Andrographolide has been used in acute and chronic diseases such as the common cold and rheumatoid arthritis with no observable side effects (for a review, see reference ). Therefore, it is reasonable to consider the use of alternative treatments such as andrographolide to improve skeletal muscle physiology in patients suffering from skeletal muscular dystrophies such as DMD. Although our findings suggest that andrographolide might be used to improve quality of life in individuals with DMD, the effectiveness of andrographolide in other skeletal muscle dystrophies requires further investigation. Extrapolation of studies in small animals, such as mice, to clinical treatment of humans can be very difficult. The use of andrographolide as shown in this paper is promising because andrographolide has been used alone or as a botanical extract for the treatment of colds, fever, laryngitis and other infections with no or minimal side effects. Andrographolide not only regulates inflammation, but also suppresses the fibrotic pathology observed in chronic liver and kidney diseases [14–16]. Other advantages include the low cost of the drug, or a botanical extract highly enriched in andrographolide, and the fact that it can be given orally in capsules, thus providing hope for future therapeutic options of an oral formulation with no undesired side effects for patients with muscular disorders.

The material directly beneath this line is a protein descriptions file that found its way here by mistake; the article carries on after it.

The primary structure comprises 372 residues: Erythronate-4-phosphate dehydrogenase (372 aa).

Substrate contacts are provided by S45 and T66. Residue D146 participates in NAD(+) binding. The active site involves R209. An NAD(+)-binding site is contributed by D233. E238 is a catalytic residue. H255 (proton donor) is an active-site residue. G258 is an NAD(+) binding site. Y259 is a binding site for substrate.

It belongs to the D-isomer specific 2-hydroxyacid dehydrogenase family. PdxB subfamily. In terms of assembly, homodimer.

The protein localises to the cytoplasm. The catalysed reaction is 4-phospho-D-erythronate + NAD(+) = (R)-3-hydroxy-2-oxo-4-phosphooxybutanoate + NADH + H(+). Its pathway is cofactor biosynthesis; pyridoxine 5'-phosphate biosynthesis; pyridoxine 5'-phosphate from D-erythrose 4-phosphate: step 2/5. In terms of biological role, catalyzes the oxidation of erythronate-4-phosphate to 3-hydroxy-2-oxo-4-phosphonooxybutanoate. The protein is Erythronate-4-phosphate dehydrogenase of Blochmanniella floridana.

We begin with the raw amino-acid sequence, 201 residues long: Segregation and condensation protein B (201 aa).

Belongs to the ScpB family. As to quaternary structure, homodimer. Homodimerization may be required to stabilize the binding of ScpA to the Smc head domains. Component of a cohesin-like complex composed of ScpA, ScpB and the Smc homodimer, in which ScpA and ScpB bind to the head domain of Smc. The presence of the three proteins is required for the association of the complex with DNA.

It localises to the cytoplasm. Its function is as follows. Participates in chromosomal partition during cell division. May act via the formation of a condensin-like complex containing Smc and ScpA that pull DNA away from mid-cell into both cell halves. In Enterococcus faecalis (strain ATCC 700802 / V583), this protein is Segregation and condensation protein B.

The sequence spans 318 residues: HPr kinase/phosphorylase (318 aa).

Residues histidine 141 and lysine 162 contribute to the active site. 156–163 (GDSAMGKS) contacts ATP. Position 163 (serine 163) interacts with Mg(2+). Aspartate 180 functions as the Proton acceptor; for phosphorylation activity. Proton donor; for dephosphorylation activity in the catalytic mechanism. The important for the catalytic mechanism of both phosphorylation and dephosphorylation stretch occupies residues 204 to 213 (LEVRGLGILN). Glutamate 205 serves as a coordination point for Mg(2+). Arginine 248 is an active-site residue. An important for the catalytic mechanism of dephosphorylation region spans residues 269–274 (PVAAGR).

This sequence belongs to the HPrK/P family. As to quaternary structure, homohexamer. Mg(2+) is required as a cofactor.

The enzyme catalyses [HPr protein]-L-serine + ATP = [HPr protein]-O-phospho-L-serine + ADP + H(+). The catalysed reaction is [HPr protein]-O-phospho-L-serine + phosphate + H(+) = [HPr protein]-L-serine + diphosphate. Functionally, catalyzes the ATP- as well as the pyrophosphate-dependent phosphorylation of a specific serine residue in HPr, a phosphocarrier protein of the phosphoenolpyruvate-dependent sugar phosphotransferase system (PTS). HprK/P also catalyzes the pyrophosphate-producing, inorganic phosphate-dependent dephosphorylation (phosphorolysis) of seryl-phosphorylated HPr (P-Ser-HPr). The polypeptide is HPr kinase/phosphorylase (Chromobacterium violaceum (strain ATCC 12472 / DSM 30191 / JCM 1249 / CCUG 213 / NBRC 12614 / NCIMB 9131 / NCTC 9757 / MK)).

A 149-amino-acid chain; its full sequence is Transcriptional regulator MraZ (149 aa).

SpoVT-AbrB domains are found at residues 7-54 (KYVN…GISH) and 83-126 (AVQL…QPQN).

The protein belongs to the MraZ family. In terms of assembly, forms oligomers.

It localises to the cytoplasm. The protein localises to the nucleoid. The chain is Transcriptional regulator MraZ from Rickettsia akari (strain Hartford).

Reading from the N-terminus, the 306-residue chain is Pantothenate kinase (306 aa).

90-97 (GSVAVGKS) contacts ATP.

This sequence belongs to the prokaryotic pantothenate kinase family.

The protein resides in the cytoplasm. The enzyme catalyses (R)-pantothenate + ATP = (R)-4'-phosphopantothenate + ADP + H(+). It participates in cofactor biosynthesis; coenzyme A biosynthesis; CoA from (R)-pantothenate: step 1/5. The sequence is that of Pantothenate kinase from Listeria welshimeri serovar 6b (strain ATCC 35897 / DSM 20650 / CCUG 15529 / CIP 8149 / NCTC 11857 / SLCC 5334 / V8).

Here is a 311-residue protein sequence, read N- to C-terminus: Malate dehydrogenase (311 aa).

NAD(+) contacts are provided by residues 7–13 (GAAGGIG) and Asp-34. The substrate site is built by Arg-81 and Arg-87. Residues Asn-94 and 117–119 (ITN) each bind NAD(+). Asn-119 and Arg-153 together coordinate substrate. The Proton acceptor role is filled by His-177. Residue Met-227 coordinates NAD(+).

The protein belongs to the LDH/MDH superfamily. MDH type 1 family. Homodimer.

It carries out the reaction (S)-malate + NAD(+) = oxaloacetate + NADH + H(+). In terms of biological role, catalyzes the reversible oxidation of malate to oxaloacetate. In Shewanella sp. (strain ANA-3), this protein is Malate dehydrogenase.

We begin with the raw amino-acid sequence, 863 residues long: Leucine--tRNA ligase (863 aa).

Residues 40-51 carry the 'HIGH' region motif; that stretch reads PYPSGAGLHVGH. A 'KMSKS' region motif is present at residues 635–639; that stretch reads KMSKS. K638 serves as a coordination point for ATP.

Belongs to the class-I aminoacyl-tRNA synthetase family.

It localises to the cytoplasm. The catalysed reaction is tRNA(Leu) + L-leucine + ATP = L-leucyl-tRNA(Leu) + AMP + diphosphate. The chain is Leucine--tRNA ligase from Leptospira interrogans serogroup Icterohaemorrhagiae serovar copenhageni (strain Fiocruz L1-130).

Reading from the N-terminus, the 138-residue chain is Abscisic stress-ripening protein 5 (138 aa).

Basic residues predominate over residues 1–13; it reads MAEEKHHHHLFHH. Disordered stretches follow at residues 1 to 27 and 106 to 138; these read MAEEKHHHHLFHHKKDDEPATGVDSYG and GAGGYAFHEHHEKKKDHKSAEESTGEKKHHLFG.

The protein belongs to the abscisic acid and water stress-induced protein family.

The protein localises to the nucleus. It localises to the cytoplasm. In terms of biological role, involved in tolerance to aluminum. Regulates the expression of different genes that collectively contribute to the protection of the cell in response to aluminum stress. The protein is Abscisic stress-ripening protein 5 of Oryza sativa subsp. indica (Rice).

Fibrosis is one of the main features of dystrophic muscle. A high increase in ECM deposition is found in biopsies from DMD patients and in different animal models of the disease [4, 39, 54, 55]. Although enormous efforts have been made to restore dystrophin expression in DMD patients through different approaches, such as gene and cell therapies, it has been proposed that fibrosis is an important barrier to the success of these approaches [9, 21, 56–58]. Therefore, targeting fibrosis is an important strategy to generate an environment that facilitates cell migration and regeneration in the dystrophic muscle. This is supported by a report that local injection of fibroblasts secreting metalloproteinases reduced collagen deposition, thereby allowing efficient subsequent therapy with intra-arterial injection of WT mesoangioblasts in dystrophic muscles , and the observation that models with reduced activity of a pro-fibrotic growth factor showed an increase in the number of grafted dystrophin-positive skeletal muscle fibers in mdx muscle .